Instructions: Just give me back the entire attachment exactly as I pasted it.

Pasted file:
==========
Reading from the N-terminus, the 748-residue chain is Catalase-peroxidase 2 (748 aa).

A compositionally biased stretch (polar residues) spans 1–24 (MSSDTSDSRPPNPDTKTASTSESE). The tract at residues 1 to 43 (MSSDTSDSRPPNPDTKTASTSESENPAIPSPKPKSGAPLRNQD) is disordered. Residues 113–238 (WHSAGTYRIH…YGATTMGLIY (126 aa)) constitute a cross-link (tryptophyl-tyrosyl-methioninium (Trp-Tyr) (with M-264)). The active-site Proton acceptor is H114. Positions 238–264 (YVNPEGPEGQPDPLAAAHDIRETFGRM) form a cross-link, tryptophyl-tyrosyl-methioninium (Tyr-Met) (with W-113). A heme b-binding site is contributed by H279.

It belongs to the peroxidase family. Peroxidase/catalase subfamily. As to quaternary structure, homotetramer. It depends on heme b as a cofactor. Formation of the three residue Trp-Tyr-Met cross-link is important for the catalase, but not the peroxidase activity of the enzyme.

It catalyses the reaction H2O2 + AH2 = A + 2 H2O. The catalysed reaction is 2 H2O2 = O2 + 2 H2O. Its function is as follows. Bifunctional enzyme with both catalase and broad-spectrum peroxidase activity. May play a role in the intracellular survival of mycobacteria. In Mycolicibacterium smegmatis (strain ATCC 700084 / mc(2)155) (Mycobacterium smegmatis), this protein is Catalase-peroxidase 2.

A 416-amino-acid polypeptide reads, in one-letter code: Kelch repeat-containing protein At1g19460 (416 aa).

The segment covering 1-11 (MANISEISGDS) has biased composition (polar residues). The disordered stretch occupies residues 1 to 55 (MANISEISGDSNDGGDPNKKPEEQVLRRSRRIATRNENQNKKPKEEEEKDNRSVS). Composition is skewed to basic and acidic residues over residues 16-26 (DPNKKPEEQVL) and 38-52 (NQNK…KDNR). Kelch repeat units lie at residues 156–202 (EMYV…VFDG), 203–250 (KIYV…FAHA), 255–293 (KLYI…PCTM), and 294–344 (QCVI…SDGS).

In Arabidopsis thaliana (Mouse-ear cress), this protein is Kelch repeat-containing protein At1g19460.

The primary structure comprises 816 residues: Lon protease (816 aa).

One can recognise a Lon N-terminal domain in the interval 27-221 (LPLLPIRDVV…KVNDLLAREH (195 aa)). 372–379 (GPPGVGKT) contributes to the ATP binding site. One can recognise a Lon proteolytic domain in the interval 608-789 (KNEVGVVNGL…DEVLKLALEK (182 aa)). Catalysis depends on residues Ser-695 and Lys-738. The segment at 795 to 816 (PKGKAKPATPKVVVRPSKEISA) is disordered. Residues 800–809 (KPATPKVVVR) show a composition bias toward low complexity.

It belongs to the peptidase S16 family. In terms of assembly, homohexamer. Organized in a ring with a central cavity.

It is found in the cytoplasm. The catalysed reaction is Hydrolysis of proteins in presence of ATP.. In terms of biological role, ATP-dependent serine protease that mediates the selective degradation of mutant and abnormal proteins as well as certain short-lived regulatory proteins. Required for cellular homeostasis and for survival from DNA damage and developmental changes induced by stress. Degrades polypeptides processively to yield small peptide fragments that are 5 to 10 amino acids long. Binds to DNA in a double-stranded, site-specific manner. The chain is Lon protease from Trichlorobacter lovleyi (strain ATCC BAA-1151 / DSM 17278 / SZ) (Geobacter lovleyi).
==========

Reading from the N-terminus, the 748-residue chain is Catalase-peroxidase 2 (748 aa).

A compositionally biased stretch (polar residues) spans 1–24 (MSSDTSDSRPPNPDTKTASTSESE). The tract at residues 1 to 43 (MSSDTSDSRPPNPDTKTASTSESENPAIPSPKPKSGAPLRNQD) is disordered. Residues 113–238 (WHSAGTYRIH…YGATTMGLIY (126 aa)) constitute a cross-link (tryptophyl-tyrosyl-methioninium (Trp-Tyr) (with M-264)). The active-site Proton acceptor is H114. Positions 238–264 (YVNPEGPEGQPDPLAAAHDIRETFGRM) form a cross-link, tryptophyl-tyrosyl-methioninium (Tyr-Met) (with W-113). A heme b-binding site is contributed by H279.

It belongs to the peroxidase family. Peroxidase/catalase subfamily. As to quaternary structure, homotetramer. It depends on heme b as a cofactor. Formation of the three residue Trp-Tyr-Met cross-link is important for the catalase, but not the peroxidase activity of the enzyme.

It catalyses the reaction H2O2 + AH2 = A + 2 H2O. The catalysed reaction is 2 H2O2 = O2 + 2 H2O. Its function is as follows. Bifunctional enzyme with both catalase and broad-spectrum peroxidase activity. May play a role in the intracellular survival of mycobacteria. In Mycolicibacterium smegmatis (strain ATCC 700084 / mc(2)155) (Mycobacterium smegmatis), this protein is Catalase-peroxidase 2.

A 416-amino-acid polypeptide reads, in one-letter code: Kelch repeat-containing protein At1g19460 (416 aa).

The segment covering 1-11 (MANISEISGDS) has biased composition (polar residues). The disordered stretch occupies residues 1 to 55 (MANISEISGDSNDGGDPNKKPEEQVLRRSRRIATRNENQNKKPKEEEEKDNRSVS). Composition is skewed to basic and acidic residues over residues 16-26 (DPNKKPEEQVL) and 38-52 (NQNK…KDNR). Kelch repeat units lie at residues 156–202 (EMYV…VFDG), 203–250 (KIYV…FAHA), 255–293 (KLYI…PCTM), and 294–344 (QCVI…SDGS).

In Arabidopsis thaliana (Mouse-ear cress), this protein is Kelch repeat-containing protein At1g19460.

The primary structure comprises 816 residues: Lon protease (816 aa).

One can recognise a Lon N-terminal domain in the interval 27-221 (LPLLPIRDVV…KVNDLLAREH (195 aa)). 372–379 (GPPGVGKT) contributes to the ATP binding site. One can recognise a Lon proteolytic domain in the interval 608-789 (KNEVGVVNGL…DEVLKLALEK (182 aa)). Catalysis depends on residues Ser-695 and Lys-738. The segment at 795 to 816 (PKGKAKPATPKVVVRPSKEISA) is disordered. Residues 800–809 (KPATPKVVVR) show a composition bias toward low complexity.

It belongs to the peptidase S16 family. In terms of assembly, homohexamer. Organized in a ring with a central cavity.

It is found in the cytoplasm. The catalysed reaction is Hydrolysis of proteins in presence of ATP.. In terms of biological role, ATP-dependent serine protease that mediates the selective degradation of mutant and abnormal proteins as well as certain short-lived regulatory proteins. Required for cellular homeostasis and for survival from DNA damage and developmental changes induced by stress. Degrades polypeptides processively to yield small peptide fragments that are 5 to 10 amino acids long. Binds to DNA in a double-stranded, site-specific manner. The chain is Lon protease from Trichlorobacter lovleyi (strain ATCC BAA-1151 / DSM 17278 / SZ) (Geobacter lovleyi).